Microscopic views of the three variable culture types from above (left-oral sample culture, center- potato culture and right-rejujvenated dormant culture) under high magnification.  All cultures are identical to the sub-micron level including external sheath and internal bacterial-type form.  Click on photos to enlarge.  Magnification : approx. 5000x.

calf liver 3 calf liver 4

calf liver 1 calf liver 2

Calf liver examined.  Calf liver shows presence of identical filament and bacterial-like structures.  Growth forms are not unique to the human species; the food supply, animal and plant kingdoms are under equal consideration for the presence of the live form.  Abundant fat cells observed embedded with countless bacterial structural form, as in top left image.  Image to top right shows presence of filament form, fat cells and embedded bacterial forms in large numbers.  Lower left photograph demonstrates primary filament form with secondary filament structure under development.  Lower right photograph shows sub-filament structure within primary filaments.  All forms and structures identical to those observed within human samples. Two separate slide preparations examined; filament structures located after extensive study of both slides. This liver sample has also rapidly produced a viable and representative filament culture growth within the span of a few days.  Click on photos to enlarge.  Magnification : approx. 5000x.

ninhydrin 1 ninhydrin 2

Comparison of ninhydrin visible light spectrometric analysis of oral filament sample culture and potato filament culture.  Results are identical to a remarkable level.  Method involves: 1. Incubation of cultures for approximately 2 weeks in a fructose-iron sulfate solution.  2.Cultures extracted and placed within a sodium hydroxide-potassium hydroxide boiling water bath for approximately 15 minutes; a rich burgundy solution will result from the essentially colorless filament form (refer to paper entitled, “Environmental Filament Penetration, C.E. Carnicom, Jan. 2013).  3. Further extract approx. 15 drops of this colored solution into approx. 4 ml. distilled water with 5 drops ninhydrin solution added; heat again for approx. 15 minutes in hot water bath.  4.  Second deep-colored reaction will occur due to amino acids present in solution; spectral analysis is then conducted at this stage.  This method further substantiates the identical visual, metric, and chemical comparisons of the incubated oral and plant based filament culture forms.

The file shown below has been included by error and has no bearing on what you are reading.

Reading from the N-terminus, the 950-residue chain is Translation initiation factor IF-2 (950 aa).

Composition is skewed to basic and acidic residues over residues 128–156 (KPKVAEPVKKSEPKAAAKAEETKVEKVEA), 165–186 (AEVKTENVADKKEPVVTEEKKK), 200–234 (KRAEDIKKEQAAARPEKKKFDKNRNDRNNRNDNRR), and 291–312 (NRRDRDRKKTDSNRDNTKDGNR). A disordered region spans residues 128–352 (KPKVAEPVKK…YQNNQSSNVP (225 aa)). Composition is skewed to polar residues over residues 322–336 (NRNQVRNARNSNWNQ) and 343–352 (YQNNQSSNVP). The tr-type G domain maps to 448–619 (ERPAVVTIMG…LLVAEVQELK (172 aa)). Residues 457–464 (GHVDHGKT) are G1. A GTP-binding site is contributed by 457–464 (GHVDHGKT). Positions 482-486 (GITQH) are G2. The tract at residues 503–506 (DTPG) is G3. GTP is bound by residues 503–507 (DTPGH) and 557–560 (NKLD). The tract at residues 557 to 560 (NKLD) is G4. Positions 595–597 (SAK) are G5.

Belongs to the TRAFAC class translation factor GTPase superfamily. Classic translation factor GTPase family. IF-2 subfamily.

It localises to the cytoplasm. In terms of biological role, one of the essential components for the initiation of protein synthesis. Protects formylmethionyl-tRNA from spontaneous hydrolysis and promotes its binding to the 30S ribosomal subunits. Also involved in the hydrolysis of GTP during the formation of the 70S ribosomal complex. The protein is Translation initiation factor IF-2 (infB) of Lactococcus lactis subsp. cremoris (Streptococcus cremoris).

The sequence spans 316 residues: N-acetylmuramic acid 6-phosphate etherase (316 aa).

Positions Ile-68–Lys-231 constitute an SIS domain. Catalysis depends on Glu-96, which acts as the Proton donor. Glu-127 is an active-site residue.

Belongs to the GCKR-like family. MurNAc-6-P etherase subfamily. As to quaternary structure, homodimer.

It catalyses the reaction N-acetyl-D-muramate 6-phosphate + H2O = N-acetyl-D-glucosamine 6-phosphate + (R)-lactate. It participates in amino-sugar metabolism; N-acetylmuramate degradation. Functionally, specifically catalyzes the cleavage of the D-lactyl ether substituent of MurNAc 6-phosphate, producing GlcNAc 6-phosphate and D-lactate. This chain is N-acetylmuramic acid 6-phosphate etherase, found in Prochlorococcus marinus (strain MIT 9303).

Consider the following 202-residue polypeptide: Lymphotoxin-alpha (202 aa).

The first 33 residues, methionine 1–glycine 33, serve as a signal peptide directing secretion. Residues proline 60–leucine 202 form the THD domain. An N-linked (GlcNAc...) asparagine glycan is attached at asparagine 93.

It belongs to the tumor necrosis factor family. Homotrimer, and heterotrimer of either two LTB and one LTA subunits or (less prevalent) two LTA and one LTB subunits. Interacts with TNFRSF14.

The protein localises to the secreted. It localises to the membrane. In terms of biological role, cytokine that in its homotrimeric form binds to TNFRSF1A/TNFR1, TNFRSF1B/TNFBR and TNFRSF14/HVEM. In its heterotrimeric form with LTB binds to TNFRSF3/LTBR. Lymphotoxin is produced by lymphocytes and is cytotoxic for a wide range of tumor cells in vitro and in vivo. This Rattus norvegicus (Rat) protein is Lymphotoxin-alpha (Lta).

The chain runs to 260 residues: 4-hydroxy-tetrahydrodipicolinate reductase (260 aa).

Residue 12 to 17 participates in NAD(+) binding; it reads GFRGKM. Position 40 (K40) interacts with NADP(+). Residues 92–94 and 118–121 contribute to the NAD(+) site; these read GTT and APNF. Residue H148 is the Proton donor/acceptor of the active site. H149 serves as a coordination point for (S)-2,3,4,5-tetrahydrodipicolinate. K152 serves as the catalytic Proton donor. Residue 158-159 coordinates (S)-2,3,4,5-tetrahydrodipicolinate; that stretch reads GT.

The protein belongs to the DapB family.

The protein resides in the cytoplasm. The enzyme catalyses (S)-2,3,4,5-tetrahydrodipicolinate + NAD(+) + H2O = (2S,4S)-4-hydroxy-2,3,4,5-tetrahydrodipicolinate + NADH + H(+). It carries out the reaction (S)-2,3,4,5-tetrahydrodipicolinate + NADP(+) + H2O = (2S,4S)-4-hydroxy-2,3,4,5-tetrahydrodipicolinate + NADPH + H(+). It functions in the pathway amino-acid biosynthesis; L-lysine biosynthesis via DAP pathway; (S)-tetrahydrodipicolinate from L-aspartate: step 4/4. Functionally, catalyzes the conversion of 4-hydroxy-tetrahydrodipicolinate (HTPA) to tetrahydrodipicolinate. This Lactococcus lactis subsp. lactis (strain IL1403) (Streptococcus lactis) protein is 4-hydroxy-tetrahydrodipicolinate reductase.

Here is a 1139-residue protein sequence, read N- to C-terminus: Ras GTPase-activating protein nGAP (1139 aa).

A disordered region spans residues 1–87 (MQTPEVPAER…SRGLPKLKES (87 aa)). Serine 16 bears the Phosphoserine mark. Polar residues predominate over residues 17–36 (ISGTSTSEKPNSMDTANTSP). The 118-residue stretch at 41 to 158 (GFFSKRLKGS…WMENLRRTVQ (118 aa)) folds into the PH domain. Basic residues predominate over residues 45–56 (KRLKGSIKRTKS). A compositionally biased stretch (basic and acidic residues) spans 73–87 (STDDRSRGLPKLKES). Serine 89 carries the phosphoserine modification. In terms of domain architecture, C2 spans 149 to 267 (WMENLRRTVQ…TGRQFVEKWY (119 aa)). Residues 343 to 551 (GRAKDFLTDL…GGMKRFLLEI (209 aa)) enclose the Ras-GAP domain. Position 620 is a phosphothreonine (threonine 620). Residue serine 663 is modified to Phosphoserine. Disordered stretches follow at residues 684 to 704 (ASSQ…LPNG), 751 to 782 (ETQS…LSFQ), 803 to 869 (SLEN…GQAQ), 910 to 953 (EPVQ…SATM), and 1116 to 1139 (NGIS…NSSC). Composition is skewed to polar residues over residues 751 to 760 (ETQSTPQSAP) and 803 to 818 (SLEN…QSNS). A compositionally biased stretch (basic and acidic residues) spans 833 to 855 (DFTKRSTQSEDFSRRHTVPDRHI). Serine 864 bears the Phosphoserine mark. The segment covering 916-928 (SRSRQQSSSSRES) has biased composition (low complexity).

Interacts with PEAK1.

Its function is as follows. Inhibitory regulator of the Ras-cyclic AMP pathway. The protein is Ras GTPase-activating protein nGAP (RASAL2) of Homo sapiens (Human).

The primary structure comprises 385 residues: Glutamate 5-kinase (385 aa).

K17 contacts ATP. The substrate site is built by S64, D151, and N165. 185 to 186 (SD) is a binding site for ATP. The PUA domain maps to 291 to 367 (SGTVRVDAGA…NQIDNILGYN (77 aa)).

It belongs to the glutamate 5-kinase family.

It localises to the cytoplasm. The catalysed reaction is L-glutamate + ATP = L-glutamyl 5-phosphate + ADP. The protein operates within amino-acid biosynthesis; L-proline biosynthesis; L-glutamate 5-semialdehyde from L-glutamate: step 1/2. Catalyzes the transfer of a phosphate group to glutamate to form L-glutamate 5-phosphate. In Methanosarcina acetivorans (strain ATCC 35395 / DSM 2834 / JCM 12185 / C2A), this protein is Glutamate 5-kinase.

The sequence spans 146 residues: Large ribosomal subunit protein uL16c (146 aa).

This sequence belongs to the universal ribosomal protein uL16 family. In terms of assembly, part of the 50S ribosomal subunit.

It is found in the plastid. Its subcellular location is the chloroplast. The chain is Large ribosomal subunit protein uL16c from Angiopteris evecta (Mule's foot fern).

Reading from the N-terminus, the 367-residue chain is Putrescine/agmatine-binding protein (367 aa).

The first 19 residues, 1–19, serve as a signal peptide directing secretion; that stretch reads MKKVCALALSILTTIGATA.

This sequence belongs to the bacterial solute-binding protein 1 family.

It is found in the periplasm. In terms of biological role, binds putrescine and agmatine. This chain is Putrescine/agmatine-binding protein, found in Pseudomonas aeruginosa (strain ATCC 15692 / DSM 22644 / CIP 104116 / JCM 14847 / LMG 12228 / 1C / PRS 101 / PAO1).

potato 1 potato 2

Examination, to the left, of thin (”organic”) potato slice showing background cellular structure and several starch cells in the upper right quadrant.  Notice presence of intermeshed filament stucture overlayed or crossing cell wall boundaries.  Microphotograph to right demonstrates equally the presence of an internal sub-micron filament network.  This photographic examination prompted the more thorough investigation of plant and food supply issues, and the development of alternative cultures for comparison to human sample cultures.  Click on photos to enlarge.  Magnification : approx. 5000x.


Time lapse microscopic views of carrot cells.  Motile bacterial-like structures are especially visible and evident in cell in lower right quadrant.   Click on photos to enlarge.  Magnification : approx. 5000x.

swine lung 3 swine lung 1 swine lung 2
swine lung 6 swine lung 4  swine lung 5

Microscopic views of dried swine lung sample.  Extensive filament network exists within sample; the filament forms are identical in structure, form and size to plant, human and animal samples.  The pig lung also rapidly produces a viable and identical filament culture within the sucrose-iron fluid environment.  Click on photos to enlarge.  Magnification : approx. 5000x.

swine lung controlReference prepared slide of lung tissue from  No extensive filament network visible at this level of magnification or known source for its existence in a control photograph.


Diseased rhododendron leaf received for observation and study with respect to the bacterial-like forms.  This sample is to be examined under the microscope to further assess the extent of distribution on the conditions reported above.

rhododendron micro rhododendron micro 2

Identical bacterial-like forms located within the rhododendron sample.  The rhododendron leaf is a more difficult sample to prepare due to the thickness and density of the leaf; sufficient visiblity was acquired, nevertheless, with the use of the microtome.  Ease of observation and examination occurs primarily at the leaf edge, and numerous regions of the bacterial-like forms were identified.  Isolated examples are shown above as outlined.  Magnification approx. 5000x.

Perpetuation and confirmation of the original growth form within the rhododendron leaf through the culturing process.  The existence of bacterial-like forms within an additional plant form, i.e., ornamental, is confirmed.  The age of the culture is one day. The rhododendron culture has also produced the filamentous form within approximately one week of time; it is therefore in keeping with all observations and conclusions stated on this paper.  Original magnification approx. 5000x.

rhododendron micro 3